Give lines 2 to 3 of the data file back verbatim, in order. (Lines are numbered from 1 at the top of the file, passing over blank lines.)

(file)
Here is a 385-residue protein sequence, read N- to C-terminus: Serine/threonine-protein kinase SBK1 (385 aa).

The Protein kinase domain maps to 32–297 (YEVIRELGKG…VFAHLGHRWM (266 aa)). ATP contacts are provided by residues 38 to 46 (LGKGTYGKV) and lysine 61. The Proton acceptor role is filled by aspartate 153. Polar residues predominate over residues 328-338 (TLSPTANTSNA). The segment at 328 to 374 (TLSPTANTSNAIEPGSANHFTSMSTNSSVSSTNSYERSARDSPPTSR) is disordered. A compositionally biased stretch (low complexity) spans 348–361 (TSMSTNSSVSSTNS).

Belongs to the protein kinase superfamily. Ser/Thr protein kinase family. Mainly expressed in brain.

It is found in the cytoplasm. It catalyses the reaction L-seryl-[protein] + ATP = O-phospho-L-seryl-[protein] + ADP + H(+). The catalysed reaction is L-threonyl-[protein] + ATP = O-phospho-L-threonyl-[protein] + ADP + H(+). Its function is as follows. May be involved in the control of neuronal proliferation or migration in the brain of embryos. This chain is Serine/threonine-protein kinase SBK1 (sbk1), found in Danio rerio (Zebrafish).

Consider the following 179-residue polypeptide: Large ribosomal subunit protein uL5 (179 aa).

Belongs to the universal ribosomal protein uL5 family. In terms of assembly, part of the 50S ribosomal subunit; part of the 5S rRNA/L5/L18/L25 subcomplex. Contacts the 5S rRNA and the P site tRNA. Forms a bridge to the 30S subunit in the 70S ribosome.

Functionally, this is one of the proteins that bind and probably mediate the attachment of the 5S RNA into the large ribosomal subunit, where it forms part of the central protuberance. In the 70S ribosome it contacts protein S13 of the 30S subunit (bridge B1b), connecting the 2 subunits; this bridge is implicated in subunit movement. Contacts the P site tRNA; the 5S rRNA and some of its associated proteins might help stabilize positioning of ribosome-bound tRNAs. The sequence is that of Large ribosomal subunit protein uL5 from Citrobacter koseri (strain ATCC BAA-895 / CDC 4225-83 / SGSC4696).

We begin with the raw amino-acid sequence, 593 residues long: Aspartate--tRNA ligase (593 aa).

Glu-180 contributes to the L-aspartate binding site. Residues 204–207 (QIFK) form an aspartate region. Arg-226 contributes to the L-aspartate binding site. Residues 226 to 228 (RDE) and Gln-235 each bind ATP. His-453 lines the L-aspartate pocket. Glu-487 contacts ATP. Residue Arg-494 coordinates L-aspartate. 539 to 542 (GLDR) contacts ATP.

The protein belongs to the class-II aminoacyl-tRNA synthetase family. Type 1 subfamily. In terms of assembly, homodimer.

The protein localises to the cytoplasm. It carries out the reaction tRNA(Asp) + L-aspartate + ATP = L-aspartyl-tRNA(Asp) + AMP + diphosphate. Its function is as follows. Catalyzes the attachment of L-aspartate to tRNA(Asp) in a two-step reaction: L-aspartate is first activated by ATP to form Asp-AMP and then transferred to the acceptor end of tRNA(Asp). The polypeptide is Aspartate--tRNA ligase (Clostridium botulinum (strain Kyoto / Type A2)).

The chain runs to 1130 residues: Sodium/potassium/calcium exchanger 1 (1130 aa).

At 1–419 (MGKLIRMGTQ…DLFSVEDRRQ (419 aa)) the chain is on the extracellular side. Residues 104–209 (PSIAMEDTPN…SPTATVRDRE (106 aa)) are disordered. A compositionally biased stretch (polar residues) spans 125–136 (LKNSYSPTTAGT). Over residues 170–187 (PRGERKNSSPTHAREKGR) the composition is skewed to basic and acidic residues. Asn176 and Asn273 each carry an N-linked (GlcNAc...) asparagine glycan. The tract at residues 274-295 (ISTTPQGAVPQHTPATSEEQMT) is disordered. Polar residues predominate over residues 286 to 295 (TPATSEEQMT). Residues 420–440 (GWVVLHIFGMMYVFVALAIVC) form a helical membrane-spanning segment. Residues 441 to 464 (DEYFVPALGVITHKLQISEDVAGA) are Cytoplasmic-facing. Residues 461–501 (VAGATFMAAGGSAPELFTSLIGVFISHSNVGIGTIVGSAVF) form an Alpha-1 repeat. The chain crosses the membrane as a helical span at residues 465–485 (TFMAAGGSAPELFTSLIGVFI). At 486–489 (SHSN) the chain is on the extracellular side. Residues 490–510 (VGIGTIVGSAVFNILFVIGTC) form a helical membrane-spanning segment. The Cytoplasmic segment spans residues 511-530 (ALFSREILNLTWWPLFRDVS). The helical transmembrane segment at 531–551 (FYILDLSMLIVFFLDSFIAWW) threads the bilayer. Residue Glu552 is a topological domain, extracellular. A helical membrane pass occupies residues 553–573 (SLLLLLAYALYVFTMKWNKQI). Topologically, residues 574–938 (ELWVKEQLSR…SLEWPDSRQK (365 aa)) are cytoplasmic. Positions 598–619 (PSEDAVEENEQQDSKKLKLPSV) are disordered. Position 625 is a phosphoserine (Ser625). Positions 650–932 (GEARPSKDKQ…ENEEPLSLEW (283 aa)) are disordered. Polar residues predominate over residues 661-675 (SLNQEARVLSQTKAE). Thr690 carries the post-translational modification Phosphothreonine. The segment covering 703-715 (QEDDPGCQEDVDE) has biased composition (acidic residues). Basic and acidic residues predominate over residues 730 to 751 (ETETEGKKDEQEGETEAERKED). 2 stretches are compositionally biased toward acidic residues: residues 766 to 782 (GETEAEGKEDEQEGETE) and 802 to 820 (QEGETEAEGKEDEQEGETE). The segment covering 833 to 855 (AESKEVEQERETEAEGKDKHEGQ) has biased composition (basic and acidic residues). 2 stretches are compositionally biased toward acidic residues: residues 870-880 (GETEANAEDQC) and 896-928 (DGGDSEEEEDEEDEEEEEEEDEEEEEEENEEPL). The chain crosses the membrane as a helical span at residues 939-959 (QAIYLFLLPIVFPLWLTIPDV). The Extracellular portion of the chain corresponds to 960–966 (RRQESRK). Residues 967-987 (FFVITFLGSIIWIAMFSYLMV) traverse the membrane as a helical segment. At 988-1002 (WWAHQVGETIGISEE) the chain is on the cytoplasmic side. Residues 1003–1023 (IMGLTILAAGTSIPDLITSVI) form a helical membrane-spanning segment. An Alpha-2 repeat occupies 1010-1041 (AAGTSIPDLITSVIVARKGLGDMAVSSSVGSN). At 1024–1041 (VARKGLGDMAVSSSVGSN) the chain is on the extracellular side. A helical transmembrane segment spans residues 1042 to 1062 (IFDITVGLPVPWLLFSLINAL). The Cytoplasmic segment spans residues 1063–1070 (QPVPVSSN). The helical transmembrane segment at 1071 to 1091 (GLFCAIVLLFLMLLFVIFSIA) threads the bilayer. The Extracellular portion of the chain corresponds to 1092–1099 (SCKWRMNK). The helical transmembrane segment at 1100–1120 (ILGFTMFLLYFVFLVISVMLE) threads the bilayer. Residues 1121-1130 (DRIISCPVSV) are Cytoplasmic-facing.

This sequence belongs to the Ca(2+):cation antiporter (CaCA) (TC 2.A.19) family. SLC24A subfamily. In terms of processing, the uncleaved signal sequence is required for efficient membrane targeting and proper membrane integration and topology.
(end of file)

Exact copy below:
The Protein kinase domain maps to 32–297 (YEVIRELGKG…VFAHLGHRWM (266 aa)). ATP contacts are provided by residues 38 to 46 (LGKGTYGKV) and lysine 61. The Proton acceptor role is filled by aspartate 153. Polar residues predominate over residues 328-338 (TLSPTANTSNA). The segment at 328 to 374 (TLSPTANTSNAIEPGSANHFTSMSTNSSVSSTNSYERSARDSPPTSR) is disordered. A compositionally biased stretch (low complexity) spans 348–361 (TSMSTNSSVSSTNS).

Belongs to the protein kinase superfamily. Ser/Thr protein kinase family. Mainly expressed in brain.